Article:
Sweet but poor girl falls in love with dashing wealthy guy. A pretty common theme in literature and one that is hard to bring any freshness to. A Perfect Proposal is charming and sweet but doesn’t really bring anything new to the genre. And that is ok. Sometimes it is nice to know where the story is going. It makes for a nice light read.
Sophie is sweet and nice and you want good things to happen for her. Luke is everything you could want in a modern take on a Prince Charming. The real book stealer though is Matilda. A vivacious grandmother who makes you wish you could sit down to tea with her. A weaker point is Sophie’s family. From the way they are written it is impossible to understand how Sophie turned out so sweet and why she continues to bother with them. There is no warmth there at all. There is no dimension to them either. This is the case with most of the characters, but as this is light romantic fiction it didn’t bother me as much as it normally would have.
While the story is sweet and slightly quirky it suffers from awkward dialogue on occasion and some naively simplistic writing at times. This is odd because some sections seem delightfully worded and playful. I couldn’t quite figure out why there was this dichotomy in the book.
Katie Fforde has written a sweet book that I would recommend for summer beach reading.
I do have to say that it is not a book I would purchase personally, but I didn’t mind reading it as a free book.
I was provided a copy of this book for review
I wanted to like this based on the title alone “The Importance of Being Wicked”… a play on one of my favorite plays about a guy named Earnest. Alas it was not to be.
Victoria Alexander fails to draw me in or create a story that I can invest in. The concept is charming enough, it just doesn’t go anywhere. It is hindered greatly by awkward conversations and a generally pedantic feel to the writing.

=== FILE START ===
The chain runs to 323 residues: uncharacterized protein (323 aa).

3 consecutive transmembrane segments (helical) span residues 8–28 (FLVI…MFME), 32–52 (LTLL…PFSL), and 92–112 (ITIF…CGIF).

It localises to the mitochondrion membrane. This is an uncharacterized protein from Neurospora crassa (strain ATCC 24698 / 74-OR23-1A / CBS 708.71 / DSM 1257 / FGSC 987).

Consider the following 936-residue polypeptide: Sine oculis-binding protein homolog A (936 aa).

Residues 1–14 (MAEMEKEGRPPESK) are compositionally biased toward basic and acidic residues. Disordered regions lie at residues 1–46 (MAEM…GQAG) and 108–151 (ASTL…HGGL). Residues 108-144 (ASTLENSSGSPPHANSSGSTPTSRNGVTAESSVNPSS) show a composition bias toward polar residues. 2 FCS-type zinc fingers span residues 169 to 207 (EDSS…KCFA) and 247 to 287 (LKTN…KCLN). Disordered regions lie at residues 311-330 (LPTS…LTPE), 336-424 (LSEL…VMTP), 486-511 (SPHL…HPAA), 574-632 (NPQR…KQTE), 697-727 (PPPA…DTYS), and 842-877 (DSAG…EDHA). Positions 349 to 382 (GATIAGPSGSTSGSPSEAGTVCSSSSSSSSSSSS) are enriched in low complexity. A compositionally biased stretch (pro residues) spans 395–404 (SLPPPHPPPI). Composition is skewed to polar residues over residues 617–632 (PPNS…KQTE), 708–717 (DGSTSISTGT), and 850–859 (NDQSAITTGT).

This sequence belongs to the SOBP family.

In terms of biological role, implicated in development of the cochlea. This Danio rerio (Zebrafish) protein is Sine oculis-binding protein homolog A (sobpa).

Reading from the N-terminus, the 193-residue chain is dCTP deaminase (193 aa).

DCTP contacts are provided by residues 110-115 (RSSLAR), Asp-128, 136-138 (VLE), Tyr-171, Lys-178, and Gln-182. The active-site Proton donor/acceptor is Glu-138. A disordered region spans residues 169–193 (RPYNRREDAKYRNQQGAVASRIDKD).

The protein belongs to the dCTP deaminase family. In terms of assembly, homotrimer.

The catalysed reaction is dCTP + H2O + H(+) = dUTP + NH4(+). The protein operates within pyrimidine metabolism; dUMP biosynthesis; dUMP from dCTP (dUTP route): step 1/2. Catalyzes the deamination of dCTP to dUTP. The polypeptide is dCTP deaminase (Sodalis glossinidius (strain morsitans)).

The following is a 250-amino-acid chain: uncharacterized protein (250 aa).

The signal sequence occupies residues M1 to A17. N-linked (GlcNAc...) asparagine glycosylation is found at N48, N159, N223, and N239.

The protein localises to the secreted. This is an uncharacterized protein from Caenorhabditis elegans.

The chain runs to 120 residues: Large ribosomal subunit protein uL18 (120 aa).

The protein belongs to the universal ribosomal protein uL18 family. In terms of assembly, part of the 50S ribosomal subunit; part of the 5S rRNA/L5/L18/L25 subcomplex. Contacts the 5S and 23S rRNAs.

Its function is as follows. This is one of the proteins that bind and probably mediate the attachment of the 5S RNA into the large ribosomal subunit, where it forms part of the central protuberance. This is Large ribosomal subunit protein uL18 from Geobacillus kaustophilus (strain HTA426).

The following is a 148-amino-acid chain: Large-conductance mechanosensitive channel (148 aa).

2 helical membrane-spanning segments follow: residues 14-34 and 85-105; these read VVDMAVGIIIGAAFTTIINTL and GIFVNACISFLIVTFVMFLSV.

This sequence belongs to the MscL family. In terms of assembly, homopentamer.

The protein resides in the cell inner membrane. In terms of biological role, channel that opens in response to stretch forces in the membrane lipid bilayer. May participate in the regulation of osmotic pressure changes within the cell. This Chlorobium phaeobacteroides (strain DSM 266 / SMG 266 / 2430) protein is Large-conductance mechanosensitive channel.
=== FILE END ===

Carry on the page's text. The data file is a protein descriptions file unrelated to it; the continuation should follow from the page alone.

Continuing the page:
And then there is the word “wicked”… I was ready to scream every time I read it by the middle of the book. At times it seemed as if the author had no other descriptive word to use. And in using “wicked” so much it seems to lose any meaning or impact at all. It becomes a silly throw away word.
Our erstwhile lovers are Miranda and Winfield. Neither one ends up being overly compelling and since there is no dangerous situation or shadowy intrigue to form the plot this is a problem. There is no compelling dynamic between them.
Winfield spends most of the book coming across as a pompous misogynist who appears clueless the majority of the time.
Miranda seems to be 2 different people and not in the choosing to show 2 different sides kind of way. It honestly feels at times like she was perhaps 2 different characters combined into 1 for some unknown reason. The idea that a woman who can create detailed and well done plans for houses including new modern plumbing and electricity would somehow be completely clueless as to the financial situation of her business but still have the foresight to put aside money for her employees – it just doesn’t ring true.
There just seemed to be no there there.
I was provided a free copy for review.